The fact that no sailors have returned when they've gone in those directions suggests maybe there is more... there are at least two other lands referred to in lore which are not seen on any map: Pandaria and the 'Dragon Lands' mentioned in War of the Ancients (although, it is not known if the latter survived the Sundering). It is possible the Titan globes are subjective and only show the known world for some reason, or simply the game artists only showed the known world on a globe as with the WoW logo's spinning globe because at this point they haven't created any more. Of course, it is quite possible this IS also quite possible this is the entire known world barring small islands and such :) Xarantaur (talk) 06:39, September 18, 2009 (UTC)
Thanks god there's someone that thinks like me and I'm not alone. It's just stupid to think those globes at Ulduar are correct. Between other things, they have Kul Tiras missing. Also, Black Temple's image shows both EK and Kalimdor, implying they aren't on the opposite sides of the globe.
Sometimes, globes are made of just continents or maps. My opinion is that the dwellers of Ulduar just made a map of the known world.
Summarized, I think the known world fills only 1/4 of the globe, Northrend being near the north pole and Kezan being near the equator.
Also, those seas have those mysterious names for a reason Tongueout.--Lon-ami (talk) 11:01, October 19, 2009 (UTC)
The Titan's would know what the other side of the world looked like but the map's they made may only show what the veiwer knows of the world. Also northrend seems far enough from the north pole that "north" does not become a relative value in-game although this may also be mechanics (the colored ulduar globe also has it south of the apparent pole.)SargeLIVES (talk) 22:17, November 14, 2009 (UTC)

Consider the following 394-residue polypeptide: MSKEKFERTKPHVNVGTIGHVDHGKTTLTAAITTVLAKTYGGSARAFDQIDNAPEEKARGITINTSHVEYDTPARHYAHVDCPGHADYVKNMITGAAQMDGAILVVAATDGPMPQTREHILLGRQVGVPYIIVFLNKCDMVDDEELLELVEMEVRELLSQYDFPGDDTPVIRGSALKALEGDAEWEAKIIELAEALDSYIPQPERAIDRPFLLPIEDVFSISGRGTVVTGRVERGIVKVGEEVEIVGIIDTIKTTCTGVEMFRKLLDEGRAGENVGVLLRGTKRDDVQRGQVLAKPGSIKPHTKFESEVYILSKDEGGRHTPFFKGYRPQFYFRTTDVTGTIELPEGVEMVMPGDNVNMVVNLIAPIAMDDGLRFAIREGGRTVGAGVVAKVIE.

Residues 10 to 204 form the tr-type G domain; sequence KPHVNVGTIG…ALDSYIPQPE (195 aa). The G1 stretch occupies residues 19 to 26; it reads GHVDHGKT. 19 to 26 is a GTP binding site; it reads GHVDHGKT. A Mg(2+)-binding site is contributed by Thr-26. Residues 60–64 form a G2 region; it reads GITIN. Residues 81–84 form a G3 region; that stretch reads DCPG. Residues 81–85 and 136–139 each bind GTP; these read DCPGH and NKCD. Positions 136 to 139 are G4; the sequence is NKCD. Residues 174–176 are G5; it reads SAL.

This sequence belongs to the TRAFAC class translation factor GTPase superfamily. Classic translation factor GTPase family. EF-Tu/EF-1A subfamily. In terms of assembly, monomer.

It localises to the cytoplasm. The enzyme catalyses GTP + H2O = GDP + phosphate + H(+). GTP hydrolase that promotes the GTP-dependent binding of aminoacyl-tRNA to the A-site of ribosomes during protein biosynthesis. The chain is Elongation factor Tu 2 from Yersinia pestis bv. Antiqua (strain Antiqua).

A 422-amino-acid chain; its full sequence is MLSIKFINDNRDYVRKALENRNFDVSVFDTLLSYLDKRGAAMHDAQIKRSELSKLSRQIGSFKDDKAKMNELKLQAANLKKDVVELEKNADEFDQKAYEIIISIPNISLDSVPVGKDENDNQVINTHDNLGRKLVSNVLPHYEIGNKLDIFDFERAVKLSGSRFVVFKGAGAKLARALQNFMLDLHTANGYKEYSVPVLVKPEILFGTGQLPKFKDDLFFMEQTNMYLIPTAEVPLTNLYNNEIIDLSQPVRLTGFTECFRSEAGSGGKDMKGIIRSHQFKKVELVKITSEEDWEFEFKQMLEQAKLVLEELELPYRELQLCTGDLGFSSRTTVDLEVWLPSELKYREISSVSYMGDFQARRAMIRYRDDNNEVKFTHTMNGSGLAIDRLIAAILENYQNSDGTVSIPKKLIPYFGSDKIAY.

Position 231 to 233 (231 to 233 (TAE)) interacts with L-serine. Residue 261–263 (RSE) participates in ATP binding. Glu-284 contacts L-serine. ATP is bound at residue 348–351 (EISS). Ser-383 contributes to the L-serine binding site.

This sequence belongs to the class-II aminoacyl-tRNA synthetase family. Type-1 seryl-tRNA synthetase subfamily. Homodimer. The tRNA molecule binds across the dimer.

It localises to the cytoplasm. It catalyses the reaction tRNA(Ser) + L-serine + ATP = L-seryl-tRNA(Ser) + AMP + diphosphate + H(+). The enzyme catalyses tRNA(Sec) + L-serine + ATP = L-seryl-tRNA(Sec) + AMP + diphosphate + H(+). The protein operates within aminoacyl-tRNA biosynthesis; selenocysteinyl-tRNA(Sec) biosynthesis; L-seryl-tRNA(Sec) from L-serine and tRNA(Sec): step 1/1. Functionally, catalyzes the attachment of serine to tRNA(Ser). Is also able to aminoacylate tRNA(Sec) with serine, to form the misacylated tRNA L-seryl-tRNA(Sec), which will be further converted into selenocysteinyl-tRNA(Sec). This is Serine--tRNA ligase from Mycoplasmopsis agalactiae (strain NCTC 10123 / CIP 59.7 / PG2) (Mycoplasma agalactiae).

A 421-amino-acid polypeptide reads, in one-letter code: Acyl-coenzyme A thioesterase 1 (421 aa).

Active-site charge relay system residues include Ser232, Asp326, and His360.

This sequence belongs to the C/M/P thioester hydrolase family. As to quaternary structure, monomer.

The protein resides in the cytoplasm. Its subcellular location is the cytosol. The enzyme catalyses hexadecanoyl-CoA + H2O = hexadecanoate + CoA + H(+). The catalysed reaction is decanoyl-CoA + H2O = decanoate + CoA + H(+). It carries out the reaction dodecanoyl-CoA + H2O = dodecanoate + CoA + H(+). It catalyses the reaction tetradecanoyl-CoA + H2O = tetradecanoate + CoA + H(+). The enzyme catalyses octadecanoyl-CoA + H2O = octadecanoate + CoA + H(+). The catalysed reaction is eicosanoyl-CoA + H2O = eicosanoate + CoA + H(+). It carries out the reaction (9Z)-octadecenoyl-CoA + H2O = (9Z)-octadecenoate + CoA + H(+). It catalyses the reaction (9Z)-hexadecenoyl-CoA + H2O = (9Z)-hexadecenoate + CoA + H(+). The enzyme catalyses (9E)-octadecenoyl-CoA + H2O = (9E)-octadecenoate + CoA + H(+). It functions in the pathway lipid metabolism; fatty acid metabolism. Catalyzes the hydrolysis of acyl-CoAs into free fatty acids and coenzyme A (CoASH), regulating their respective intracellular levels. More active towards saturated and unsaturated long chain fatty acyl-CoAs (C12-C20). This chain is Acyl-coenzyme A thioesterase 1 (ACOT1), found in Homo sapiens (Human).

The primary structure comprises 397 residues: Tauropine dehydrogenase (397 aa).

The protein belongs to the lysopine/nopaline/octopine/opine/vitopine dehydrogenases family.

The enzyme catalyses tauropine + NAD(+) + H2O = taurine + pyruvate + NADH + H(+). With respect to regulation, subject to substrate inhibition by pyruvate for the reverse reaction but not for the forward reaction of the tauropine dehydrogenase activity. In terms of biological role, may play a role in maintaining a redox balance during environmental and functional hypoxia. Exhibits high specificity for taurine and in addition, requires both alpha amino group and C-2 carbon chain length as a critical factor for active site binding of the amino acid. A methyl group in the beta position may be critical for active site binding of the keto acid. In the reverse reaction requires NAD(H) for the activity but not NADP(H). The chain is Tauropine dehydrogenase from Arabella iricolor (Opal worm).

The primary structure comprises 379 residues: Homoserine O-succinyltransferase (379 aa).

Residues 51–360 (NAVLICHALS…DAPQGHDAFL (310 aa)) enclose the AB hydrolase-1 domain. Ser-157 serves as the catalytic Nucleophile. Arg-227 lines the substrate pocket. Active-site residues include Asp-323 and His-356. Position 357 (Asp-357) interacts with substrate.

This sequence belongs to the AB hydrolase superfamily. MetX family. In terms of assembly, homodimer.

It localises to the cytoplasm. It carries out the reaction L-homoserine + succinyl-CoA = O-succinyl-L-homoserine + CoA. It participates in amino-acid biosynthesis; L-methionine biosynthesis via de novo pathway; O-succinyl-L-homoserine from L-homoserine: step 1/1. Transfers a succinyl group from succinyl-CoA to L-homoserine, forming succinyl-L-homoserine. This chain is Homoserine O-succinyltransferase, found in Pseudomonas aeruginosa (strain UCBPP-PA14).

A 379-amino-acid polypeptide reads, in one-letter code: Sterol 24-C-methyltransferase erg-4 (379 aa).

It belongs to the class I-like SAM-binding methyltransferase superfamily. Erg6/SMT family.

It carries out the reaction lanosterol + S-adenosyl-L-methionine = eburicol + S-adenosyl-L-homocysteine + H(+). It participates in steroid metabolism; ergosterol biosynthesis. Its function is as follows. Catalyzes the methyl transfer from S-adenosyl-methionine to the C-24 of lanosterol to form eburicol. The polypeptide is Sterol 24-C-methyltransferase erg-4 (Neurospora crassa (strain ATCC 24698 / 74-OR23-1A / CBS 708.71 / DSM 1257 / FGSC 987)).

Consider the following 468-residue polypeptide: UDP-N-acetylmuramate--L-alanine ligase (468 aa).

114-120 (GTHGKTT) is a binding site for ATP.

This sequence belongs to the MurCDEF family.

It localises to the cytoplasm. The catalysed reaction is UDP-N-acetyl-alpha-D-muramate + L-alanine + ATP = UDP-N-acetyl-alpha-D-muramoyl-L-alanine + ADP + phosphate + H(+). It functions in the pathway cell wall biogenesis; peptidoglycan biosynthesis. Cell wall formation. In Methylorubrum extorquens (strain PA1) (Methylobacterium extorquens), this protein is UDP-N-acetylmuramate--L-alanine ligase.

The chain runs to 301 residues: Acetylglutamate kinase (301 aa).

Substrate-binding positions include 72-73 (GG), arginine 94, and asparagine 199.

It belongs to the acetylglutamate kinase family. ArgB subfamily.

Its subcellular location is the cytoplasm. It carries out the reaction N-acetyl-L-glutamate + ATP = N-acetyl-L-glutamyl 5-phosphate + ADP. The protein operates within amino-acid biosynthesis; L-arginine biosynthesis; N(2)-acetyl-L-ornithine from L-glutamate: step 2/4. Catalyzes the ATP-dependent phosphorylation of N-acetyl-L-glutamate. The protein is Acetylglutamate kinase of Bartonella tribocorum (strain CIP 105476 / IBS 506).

I don't think the Titans know what Azeroth looks like currently at all. When the Titans last saw Azeroth, there weren't any sapient species, and Kalimdor, Eastern Kingdoms and Northrend were all one super continent. I don't think it would have been the Titans directly who provided the Azerothian imagery as seen in Ulduar etc. I figure it probably more an automated system that is reflecting what it sees in the minds of those who enter the various Titan structures. If any one knows what is or isn't on the opposite side of Azeroth, it would likely be one or more of the Dragon Aspects, and they aren't usually in the habit of giving away secrets easily. Kayb (talk) 09:14, September 14, 2010 (UTC)

Around Wikia's network

Random Wiki